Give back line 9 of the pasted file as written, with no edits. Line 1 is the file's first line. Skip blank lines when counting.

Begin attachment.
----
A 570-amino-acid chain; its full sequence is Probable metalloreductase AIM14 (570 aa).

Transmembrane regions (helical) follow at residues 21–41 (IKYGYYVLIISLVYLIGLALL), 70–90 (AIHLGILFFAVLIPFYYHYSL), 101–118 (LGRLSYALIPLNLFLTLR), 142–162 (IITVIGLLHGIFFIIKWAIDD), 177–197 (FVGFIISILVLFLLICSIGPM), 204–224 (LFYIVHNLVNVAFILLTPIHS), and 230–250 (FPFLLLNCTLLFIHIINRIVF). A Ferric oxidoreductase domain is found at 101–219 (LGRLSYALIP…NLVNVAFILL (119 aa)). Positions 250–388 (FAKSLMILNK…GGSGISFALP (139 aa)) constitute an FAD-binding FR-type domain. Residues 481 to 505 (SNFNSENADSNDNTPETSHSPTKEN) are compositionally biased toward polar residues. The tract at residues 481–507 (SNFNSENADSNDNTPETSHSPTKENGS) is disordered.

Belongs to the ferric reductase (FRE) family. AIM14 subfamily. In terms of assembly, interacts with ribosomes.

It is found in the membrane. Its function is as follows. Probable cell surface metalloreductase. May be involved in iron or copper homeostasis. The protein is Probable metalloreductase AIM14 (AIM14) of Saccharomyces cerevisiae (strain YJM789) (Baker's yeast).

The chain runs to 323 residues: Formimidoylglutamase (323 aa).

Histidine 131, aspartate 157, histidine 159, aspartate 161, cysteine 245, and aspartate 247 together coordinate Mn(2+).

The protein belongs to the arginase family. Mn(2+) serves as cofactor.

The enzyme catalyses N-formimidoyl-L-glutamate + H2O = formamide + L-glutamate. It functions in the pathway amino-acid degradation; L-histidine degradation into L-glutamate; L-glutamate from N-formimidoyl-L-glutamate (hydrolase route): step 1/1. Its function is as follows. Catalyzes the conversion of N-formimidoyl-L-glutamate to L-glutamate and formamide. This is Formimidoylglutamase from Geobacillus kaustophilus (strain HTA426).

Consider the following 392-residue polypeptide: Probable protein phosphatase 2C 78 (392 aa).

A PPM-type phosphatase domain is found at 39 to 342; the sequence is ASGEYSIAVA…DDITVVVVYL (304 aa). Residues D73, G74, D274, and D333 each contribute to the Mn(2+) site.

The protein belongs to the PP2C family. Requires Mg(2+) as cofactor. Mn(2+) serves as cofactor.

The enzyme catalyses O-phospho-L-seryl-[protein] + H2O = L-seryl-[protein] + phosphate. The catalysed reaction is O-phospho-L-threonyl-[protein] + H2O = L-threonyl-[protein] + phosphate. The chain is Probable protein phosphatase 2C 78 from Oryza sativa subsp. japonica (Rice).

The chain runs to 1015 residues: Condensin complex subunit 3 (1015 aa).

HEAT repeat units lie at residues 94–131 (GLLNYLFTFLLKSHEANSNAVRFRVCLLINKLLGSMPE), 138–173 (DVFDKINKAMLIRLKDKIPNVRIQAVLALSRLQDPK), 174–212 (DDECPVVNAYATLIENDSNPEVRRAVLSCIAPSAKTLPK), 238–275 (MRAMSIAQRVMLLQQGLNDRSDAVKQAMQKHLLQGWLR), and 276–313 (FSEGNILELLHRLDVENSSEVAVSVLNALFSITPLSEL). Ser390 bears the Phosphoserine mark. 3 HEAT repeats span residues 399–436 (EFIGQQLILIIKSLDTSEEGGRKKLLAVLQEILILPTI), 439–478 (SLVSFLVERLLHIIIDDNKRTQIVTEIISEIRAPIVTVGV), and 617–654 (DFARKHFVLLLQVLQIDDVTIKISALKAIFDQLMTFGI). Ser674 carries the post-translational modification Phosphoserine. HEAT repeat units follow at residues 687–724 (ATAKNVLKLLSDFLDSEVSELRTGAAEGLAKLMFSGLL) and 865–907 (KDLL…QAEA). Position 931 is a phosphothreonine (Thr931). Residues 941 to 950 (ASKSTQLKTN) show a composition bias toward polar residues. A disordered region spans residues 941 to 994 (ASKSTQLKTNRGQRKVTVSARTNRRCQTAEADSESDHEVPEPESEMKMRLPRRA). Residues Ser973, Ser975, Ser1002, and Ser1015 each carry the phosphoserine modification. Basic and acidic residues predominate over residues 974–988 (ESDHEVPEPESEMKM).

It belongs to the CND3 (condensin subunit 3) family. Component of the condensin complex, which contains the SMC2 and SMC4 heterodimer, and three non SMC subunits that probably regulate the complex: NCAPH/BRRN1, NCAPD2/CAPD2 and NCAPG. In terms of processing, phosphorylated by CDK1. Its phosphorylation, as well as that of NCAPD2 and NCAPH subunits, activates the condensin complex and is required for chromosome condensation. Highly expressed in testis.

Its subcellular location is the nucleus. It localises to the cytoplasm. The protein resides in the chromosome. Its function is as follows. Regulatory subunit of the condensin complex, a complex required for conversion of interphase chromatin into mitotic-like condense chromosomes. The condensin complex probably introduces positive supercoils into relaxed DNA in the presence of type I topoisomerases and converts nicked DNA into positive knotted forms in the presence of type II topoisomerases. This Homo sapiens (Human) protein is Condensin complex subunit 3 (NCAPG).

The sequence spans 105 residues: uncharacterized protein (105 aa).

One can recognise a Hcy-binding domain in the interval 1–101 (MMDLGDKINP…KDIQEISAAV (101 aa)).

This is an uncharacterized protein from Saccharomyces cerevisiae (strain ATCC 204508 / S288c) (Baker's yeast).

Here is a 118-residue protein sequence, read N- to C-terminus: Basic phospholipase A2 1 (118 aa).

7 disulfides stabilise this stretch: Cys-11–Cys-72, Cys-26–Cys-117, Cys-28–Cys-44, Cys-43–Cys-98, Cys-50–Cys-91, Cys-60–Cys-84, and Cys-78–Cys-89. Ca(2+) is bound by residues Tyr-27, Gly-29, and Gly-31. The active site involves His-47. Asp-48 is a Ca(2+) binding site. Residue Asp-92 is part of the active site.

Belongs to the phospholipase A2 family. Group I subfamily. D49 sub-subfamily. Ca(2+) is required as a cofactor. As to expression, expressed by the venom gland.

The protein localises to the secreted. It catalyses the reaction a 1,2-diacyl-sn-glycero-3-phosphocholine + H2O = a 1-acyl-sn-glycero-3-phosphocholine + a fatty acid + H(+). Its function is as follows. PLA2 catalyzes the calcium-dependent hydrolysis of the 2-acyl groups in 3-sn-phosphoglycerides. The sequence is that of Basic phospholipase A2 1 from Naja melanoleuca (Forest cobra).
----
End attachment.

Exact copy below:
Consider the following 392-residue polypeptide: Probable protein phosphatase 2C 78 (392 aa).